Common Insect Phobias and How to Treat Them

Insect Grasshopper
Fernando Trabanco Fotografía/Moment/Getty Image

Insect phobia, also called entomophobia, is an excessive or irrational fear of insects. This fear stems from a disgust or revulsion associated with the appearance, activity, or even the vast numbers of insects. Reactions to a feared insect may range from a mild annoyance to extreme terror. 

Common insect phobias 

  • Fear of ants: Myrmecophobia
  • Fear of bettles: Skathariphobia 
  • Fear of bees: Apiphobia
  • Fear of centipedes: Scolopendrphobia
  • Fear of cockroaches: Katsaridaphobia
  • Fear of crickets: Orthopterophobia
  • Fear of flies: Muscaphobia
  • Fear of moths: Mottephobia
  • Fear of mosquitos: Anopheliphobia
  • Fear of wasps: Spheksophobia 

Many entomophobia sufferers try to avoid outdoor gatherings or any situations where there is a possibility of coming into contact with insects. This disorder impacts various aspects of life including work, school, and relationships. A person with an insect phobia is aware that they are behaving irrationally, but feel unable to control their reactions.

Why Are People Afraid of Bugs?

Many people have an aversion to insects for good reason. Some bugs actually live and feed on the human body. Insects including mosquitoes, fleas, and ticks can transmit diseases to humans. As they feed, they may transfer parasitic protozoans, bacteria, or other pathogens that can cause serious diseases including Lyme disease, Q fever, Rocky Mountain spotted fever, malaria, and African sleeping sickness. The association of bugs with disease makes us wary of bugs and creates a desire to avoid them in order to keep safe.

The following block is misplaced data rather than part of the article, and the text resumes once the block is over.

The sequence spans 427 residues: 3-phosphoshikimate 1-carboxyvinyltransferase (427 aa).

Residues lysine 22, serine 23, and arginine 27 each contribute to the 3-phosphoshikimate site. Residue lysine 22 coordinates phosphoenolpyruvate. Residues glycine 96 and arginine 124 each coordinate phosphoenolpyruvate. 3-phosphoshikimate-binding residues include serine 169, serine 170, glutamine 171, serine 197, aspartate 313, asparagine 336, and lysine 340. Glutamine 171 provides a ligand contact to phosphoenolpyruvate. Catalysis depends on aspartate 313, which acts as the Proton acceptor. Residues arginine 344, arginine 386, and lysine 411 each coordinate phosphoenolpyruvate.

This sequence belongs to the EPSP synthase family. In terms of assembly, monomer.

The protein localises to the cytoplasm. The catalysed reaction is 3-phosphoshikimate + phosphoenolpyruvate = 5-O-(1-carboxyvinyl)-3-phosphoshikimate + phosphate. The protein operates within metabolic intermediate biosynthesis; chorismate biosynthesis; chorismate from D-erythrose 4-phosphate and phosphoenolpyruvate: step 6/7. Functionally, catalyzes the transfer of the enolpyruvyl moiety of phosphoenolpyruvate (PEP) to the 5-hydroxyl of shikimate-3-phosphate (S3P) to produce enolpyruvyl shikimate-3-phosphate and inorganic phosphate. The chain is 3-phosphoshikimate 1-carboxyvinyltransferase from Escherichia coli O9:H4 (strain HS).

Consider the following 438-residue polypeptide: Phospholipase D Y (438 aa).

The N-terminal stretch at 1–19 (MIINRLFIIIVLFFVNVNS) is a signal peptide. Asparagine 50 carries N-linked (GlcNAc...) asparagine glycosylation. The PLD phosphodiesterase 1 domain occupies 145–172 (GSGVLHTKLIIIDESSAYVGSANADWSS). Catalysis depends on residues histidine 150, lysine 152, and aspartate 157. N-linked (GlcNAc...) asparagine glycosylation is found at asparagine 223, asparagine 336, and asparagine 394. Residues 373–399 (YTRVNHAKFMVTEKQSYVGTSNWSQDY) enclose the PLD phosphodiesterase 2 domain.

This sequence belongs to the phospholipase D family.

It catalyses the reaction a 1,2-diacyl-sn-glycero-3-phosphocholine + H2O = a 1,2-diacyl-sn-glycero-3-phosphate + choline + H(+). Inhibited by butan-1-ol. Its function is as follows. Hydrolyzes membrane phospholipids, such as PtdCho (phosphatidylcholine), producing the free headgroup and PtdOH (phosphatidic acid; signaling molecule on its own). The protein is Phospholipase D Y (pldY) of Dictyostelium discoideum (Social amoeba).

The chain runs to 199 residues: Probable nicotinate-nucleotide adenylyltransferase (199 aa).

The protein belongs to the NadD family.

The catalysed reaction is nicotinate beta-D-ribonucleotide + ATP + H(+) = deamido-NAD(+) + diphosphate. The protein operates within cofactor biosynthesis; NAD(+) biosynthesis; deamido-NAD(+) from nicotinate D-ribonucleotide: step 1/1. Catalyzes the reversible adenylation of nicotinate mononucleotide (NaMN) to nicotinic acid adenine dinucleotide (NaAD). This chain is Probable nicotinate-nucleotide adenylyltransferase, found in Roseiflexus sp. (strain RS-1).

Another reason that people dislike insects is because of how they look. Insect anatomy is totally foreign to ours — some bugs have many more appendages, eyes, or other body parts than humans. The way insects move may also give some people a creepy feeling or even the sensation that something is crawling on them. To others, insects encroach upon their sense of environmental control. They invade our personal space and may even crawl on personal hygiene items. This invasion upsets our sense of safety and cleanliness.

Insects can also evoke feelings of disgust or revulsion. This instinctive response varies culturally and is related to our natural tendency to reject things that may make us sick.

What Causes Insect Phobia?

While there is no exact cause of insect phobia, people may develop an exaggerated fear of bugs due to a negative encounter. Should someone get stung by a bee or bitten by a fire ant, the painful experience may cause them to overreact to the presence of a bug. Fear of insects may also be a learned response from the behavior of those around them. Children who have witnessed a parent or loved one react with fear to an insect have a tendency to respond to insects the same way. Those who have suffered a traumatic brain injury developing from a severe blow to the head are more likely to develop some type of phobia. In addition, individuals suffering from depression and those with substance abuse problems may also develop insect or other types of phobias.